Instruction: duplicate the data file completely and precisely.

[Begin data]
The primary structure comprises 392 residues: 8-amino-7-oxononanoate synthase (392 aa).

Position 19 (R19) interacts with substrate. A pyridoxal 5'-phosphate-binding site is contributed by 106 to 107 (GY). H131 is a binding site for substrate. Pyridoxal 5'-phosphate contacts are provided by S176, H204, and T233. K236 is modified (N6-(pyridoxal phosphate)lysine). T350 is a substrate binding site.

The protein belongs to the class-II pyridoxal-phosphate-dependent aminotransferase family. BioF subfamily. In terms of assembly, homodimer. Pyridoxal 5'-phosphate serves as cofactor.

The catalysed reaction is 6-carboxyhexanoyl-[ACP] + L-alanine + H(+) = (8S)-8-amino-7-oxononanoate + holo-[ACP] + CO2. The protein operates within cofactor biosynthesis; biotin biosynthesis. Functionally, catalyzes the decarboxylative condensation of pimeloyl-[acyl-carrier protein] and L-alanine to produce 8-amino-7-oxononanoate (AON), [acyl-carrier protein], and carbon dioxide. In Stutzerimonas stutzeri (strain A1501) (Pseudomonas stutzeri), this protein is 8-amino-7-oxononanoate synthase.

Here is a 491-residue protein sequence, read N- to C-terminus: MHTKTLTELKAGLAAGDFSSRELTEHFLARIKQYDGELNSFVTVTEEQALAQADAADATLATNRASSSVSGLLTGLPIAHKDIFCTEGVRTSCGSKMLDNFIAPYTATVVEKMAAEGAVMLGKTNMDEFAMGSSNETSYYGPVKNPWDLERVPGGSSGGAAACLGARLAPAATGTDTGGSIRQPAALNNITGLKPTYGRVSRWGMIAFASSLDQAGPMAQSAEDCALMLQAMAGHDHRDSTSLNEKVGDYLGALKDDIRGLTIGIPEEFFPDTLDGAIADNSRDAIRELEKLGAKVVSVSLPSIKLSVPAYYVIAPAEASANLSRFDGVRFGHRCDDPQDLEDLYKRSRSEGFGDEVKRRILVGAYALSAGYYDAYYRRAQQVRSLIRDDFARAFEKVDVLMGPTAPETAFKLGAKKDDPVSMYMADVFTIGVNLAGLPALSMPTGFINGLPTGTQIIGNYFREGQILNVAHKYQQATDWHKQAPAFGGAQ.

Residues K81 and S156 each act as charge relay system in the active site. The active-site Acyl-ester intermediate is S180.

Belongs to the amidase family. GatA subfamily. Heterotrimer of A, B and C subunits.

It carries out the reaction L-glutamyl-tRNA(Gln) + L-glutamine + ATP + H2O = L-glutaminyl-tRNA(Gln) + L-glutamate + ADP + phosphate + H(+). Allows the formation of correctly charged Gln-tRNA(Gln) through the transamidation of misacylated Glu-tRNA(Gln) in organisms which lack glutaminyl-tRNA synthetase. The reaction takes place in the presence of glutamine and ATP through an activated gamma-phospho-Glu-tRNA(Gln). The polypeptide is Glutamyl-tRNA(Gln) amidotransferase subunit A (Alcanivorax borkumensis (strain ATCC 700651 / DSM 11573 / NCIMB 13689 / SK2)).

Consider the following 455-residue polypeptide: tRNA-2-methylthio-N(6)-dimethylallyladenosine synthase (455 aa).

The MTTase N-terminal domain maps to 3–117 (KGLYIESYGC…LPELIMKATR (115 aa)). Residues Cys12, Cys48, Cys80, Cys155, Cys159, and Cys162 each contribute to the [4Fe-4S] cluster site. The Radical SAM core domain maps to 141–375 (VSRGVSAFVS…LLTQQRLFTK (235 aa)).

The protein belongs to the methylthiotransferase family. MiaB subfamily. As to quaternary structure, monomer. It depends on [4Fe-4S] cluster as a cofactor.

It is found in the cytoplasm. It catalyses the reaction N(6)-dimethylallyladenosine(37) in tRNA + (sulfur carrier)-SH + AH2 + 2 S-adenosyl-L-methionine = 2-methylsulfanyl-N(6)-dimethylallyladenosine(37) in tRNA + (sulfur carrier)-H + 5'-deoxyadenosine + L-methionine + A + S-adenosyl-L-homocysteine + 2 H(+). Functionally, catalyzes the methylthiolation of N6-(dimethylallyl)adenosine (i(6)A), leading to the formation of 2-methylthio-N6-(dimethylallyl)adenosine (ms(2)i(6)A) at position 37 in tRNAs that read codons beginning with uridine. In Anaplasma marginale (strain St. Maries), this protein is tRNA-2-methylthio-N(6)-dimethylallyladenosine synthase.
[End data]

The primary structure comprises 392 residues: 8-amino-7-oxononanoate synthase (392 aa).

Position 19 (R19) interacts with substrate. A pyridoxal 5'-phosphate-binding site is contributed by 106 to 107 (GY). H131 is a binding site for substrate. Pyridoxal 5'-phosphate contacts are provided by S176, H204, and T233. K236 is modified (N6-(pyridoxal phosphate)lysine). T350 is a substrate binding site.

The protein belongs to the class-II pyridoxal-phosphate-dependent aminotransferase family. BioF subfamily. In terms of assembly, homodimer. Pyridoxal 5'-phosphate serves as cofactor.

The catalysed reaction is 6-carboxyhexanoyl-[ACP] + L-alanine + H(+) = (8S)-8-amino-7-oxononanoate + holo-[ACP] + CO2. The protein operates within cofactor biosynthesis; biotin biosynthesis. Functionally, catalyzes the decarboxylative condensation of pimeloyl-[acyl-carrier protein] and L-alanine to produce 8-amino-7-oxononanoate (AON), [acyl-carrier protein], and carbon dioxide. In Stutzerimonas stutzeri (strain A1501) (Pseudomonas stutzeri), this protein is 8-amino-7-oxononanoate synthase.

Here is a 491-residue protein sequence, read N- to C-terminus: MHTKTLTELKAGLAAGDFSSRELTEHFLARIKQYDGELNSFVTVTEEQALAQADAADATLATNRASSSVSGLLTGLPIAHKDIFCTEGVRTSCGSKMLDNFIAPYTATVVEKMAAEGAVMLGKTNMDEFAMGSSNETSYYGPVKNPWDLERVPGGSSGGAAACLGARLAPAATGTDTGGSIRQPAALNNITGLKPTYGRVSRWGMIAFASSLDQAGPMAQSAEDCALMLQAMAGHDHRDSTSLNEKVGDYLGALKDDIRGLTIGIPEEFFPDTLDGAIADNSRDAIRELEKLGAKVVSVSLPSIKLSVPAYYVIAPAEASANLSRFDGVRFGHRCDDPQDLEDLYKRSRSEGFGDEVKRRILVGAYALSAGYYDAYYRRAQQVRSLIRDDFARAFEKVDVLMGPTAPETAFKLGAKKDDPVSMYMADVFTIGVNLAGLPALSMPTGFINGLPTGTQIIGNYFREGQILNVAHKYQQATDWHKQAPAFGGAQ.

Residues K81 and S156 each act as charge relay system in the active site. The active-site Acyl-ester intermediate is S180.

Belongs to the amidase family. GatA subfamily. Heterotrimer of A, B and C subunits.

It carries out the reaction L-glutamyl-tRNA(Gln) + L-glutamine + ATP + H2O = L-glutaminyl-tRNA(Gln) + L-glutamate + ADP + phosphate + H(+). Allows the formation of correctly charged Gln-tRNA(Gln) through the transamidation of misacylated Glu-tRNA(Gln) in organisms which lack glutaminyl-tRNA synthetase. The reaction takes place in the presence of glutamine and ATP through an activated gamma-phospho-Glu-tRNA(Gln). The polypeptide is Glutamyl-tRNA(Gln) amidotransferase subunit A (Alcanivorax borkumensis (strain ATCC 700651 / DSM 11573 / NCIMB 13689 / SK2)).

Consider the following 455-residue polypeptide: tRNA-2-methylthio-N(6)-dimethylallyladenosine synthase (455 aa).

The MTTase N-terminal domain maps to 3–117 (KGLYIESYGC…LPELIMKATR (115 aa)). Residues Cys12, Cys48, Cys80, Cys155, Cys159, and Cys162 each contribute to the [4Fe-4S] cluster site. The Radical SAM core domain maps to 141–375 (VSRGVSAFVS…LLTQQRLFTK (235 aa)).

The protein belongs to the methylthiotransferase family. MiaB subfamily. As to quaternary structure, monomer. It depends on [4Fe-4S] cluster as a cofactor.

It is found in the cytoplasm. It catalyses the reaction N(6)-dimethylallyladenosine(37) in tRNA + (sulfur carrier)-SH + AH2 + 2 S-adenosyl-L-methionine = 2-methylsulfanyl-N(6)-dimethylallyladenosine(37) in tRNA + (sulfur carrier)-H + 5'-deoxyadenosine + L-methionine + A + S-adenosyl-L-homocysteine + 2 H(+). Functionally, catalyzes the methylthiolation of N6-(dimethylallyl)adenosine (i(6)A), leading to the formation of 2-methylthio-N6-(dimethylallyl)adenosine (ms(2)i(6)A) at position 37 in tRNAs that read codons beginning with uridine. In Anaplasma marginale (strain St. Maries), this protein is tRNA-2-methylthio-N(6)-dimethylallyladenosine synthase.